Your customers are talking about you on the internet whether or not you’re listening. A few negative comments can cause your reputation and sales to plummet; while a happy customer can evangelize time and time again. This hands-on session will provide attendees with social listening strategies that can keep their team and their C-level executives on the forefront of what’s being said about their brand (and competitors) – and how to plan a proactive rather than reactive approach.

Takeaways include:

  • Tips and tools for listening (and what to listen for)
  • Using the “LAETER” approach (listen, acknowledge, empathize, triage, escalate and resolve)
  • When not to respond and how to address trolls
  • Adding value to your business
  • Educating employees on the importance of corporate reputation on social media

For Chicago, I’ll be giving a 45-minute presentation on branding via social media:

Should you argue with your customers on Facebook? How do you draw the line between defending your business and antagonizing a troll? Your customers are talking about you on the internet whether or not you’re listening. A few negative comments can cause your reputation and sales to plummet; while a happy customer can evangelize time and time again. But not all negative comments can spell trouble. Learn how to engage unhappy customers and turn them into brand evangelists. It works and we’ll show you how. We’ll also help you spot potential land mines so that you don’t make things worse. It’s an art as much as it is a science.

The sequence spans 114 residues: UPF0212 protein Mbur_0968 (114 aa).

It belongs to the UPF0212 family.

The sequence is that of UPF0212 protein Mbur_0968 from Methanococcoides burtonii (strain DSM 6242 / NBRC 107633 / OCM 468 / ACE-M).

Takeaways include:

  • Using the “LAETER” approach (listen, acknowledge, empathize, triage, escalate and resolve)
  • When not to respond and how to address trolls
  • How to fight back and when to throw in the towel